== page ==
Suicide is the 10th leading cause of death in the United States and the second cause of death among those ages 15-24 years. The current standard of care for suicidality management often involves an involuntary hospitalization deemed necessary by the attending psychiatrist. The purpose of this article is to reexamine the ethical tradeoffs inherent in the current practice of involuntary psychiatric hospitalization for suicidal patients, calling attention to the often-neglected harms inherent in this practice and proposing a path for future research. With accumulating evidence of the harms inherent in civil commitment, we propose that the relative value of this intervention needs to be reevaluated and more efficacious alternatives researched. Three arguments are presented: (1) that inadequate attention has been given to the harms resulting from the use of coercion and the loss of autonomy, (2) that inadequate evidence exists that involuntary hospitalization is an effective method to reduce deaths by suicide, and (3) that some suicidal patients may benefit more from therapeutic interventions that maximize and support autonomy and personal responsibility. Considering this evidence, we argue for a policy that limits the coercive hospitalization of suicidal individuals to those who lack decision-making capacity.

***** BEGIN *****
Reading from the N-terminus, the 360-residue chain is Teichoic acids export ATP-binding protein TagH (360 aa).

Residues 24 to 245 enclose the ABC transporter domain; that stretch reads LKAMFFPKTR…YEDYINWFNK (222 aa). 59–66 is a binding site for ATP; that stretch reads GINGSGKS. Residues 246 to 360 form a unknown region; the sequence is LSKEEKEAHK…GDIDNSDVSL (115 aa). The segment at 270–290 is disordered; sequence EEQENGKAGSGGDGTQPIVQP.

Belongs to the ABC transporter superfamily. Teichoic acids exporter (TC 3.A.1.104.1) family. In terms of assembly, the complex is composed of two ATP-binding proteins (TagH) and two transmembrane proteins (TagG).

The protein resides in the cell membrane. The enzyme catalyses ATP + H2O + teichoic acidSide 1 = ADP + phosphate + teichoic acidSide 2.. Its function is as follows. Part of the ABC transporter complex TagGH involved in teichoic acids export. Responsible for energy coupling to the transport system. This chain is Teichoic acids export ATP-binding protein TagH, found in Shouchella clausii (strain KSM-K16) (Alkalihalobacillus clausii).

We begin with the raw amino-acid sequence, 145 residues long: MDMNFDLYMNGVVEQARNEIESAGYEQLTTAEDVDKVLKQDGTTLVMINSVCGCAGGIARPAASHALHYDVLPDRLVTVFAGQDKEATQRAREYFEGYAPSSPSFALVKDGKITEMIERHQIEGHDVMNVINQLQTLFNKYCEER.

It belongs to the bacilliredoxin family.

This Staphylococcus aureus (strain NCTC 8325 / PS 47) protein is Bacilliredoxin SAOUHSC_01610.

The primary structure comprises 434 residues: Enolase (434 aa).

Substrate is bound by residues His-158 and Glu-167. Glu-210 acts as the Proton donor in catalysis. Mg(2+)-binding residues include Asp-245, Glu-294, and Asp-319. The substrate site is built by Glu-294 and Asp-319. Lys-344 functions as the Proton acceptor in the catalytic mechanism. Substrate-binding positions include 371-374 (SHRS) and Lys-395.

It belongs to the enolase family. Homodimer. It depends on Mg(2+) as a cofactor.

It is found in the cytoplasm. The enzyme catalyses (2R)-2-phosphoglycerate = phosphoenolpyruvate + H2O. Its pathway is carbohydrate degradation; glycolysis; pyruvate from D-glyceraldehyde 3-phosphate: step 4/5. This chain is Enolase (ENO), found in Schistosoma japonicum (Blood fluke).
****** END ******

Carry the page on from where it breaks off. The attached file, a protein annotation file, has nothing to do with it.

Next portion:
Keywords: decision making; health policy; informed consent; mental health; professional–patient relationship; psychiatry/psychology.